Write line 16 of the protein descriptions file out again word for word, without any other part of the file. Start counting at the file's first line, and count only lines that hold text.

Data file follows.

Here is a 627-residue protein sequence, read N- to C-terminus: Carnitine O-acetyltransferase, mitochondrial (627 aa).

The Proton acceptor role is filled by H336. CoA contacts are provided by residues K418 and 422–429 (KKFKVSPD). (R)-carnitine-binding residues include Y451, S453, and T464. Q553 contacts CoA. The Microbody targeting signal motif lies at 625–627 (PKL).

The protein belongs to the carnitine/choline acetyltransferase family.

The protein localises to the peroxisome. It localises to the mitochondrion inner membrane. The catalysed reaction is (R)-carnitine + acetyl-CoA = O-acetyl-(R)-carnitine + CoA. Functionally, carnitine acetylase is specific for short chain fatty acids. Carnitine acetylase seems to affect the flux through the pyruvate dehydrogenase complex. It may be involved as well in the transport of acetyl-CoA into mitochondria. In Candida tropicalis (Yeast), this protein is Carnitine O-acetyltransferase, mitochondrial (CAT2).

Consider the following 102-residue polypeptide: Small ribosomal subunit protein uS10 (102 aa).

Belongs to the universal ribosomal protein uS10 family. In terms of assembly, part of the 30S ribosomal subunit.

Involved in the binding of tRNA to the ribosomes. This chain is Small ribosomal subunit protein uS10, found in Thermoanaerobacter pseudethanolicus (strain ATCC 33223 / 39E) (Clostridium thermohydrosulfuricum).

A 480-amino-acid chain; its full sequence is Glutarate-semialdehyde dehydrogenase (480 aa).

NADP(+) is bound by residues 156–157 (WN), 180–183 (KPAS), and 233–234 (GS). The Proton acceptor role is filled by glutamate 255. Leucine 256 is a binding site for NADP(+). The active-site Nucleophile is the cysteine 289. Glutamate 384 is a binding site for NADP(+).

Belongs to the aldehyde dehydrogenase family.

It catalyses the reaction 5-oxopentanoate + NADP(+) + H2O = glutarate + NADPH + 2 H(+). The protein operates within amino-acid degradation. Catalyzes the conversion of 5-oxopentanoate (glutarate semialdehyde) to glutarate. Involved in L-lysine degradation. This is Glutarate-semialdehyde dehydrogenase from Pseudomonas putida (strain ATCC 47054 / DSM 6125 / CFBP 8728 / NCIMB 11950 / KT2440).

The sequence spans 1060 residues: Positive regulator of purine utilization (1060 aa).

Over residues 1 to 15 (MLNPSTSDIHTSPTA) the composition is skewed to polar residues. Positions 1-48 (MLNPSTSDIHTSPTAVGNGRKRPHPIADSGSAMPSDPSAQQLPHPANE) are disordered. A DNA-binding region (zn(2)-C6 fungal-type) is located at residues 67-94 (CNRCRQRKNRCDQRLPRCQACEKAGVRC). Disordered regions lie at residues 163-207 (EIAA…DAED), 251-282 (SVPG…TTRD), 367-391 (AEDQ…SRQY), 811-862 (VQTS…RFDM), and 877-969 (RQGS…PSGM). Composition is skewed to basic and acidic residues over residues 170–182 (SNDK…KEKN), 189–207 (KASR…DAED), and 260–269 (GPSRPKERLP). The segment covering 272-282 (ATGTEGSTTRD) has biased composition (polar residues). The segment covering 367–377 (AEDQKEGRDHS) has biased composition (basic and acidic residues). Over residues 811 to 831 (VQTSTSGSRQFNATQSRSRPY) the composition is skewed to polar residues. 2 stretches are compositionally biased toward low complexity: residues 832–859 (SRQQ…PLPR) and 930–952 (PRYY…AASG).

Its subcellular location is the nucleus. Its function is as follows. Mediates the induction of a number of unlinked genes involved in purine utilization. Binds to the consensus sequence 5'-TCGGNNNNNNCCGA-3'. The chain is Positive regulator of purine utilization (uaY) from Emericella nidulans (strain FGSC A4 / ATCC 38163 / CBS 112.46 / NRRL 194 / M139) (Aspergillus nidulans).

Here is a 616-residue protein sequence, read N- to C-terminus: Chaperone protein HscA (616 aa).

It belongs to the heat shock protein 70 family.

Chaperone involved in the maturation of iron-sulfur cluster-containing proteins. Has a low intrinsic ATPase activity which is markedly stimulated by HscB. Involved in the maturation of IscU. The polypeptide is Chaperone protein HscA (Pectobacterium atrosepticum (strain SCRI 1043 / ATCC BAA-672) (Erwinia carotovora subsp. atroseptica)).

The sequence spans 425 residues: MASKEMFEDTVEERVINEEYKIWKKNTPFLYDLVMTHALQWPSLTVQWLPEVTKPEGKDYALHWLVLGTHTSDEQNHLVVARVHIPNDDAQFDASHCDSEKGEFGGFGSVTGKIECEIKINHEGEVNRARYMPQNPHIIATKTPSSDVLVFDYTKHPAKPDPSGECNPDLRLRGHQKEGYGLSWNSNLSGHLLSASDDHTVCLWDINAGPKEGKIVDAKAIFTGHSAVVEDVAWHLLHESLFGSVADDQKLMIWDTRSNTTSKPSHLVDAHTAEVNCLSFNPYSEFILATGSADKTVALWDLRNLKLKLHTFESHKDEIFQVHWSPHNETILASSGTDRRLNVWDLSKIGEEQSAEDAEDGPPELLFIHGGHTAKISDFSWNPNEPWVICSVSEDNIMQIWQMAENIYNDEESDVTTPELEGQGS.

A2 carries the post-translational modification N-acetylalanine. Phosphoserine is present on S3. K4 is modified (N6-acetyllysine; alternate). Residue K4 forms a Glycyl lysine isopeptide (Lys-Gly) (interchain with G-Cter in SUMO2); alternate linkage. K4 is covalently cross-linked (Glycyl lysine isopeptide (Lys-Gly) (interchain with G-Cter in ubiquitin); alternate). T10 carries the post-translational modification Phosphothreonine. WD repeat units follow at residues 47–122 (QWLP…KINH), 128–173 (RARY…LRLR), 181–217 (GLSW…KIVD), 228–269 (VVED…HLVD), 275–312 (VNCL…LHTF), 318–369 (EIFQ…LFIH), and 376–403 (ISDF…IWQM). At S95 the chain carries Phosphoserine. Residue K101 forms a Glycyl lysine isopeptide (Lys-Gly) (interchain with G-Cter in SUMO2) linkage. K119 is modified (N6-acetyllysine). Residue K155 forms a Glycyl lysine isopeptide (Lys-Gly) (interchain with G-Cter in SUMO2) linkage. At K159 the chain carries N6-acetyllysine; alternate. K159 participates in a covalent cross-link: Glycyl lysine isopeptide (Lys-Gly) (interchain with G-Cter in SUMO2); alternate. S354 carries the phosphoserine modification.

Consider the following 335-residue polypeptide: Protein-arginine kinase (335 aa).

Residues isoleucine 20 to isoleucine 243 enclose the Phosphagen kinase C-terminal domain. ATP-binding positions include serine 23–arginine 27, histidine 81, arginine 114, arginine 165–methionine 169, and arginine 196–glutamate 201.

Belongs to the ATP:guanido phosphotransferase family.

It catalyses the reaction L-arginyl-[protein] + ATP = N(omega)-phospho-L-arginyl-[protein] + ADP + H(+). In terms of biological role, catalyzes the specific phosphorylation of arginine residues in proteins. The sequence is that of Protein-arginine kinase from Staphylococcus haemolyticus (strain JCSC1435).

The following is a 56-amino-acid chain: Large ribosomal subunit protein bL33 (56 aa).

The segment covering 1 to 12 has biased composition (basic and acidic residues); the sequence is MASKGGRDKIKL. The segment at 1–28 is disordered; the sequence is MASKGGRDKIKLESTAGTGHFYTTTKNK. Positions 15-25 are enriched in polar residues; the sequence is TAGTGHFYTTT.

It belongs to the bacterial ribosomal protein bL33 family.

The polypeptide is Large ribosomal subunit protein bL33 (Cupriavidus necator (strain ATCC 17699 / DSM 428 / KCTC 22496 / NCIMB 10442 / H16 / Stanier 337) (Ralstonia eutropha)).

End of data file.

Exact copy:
It belongs to the heat shock protein 70 family.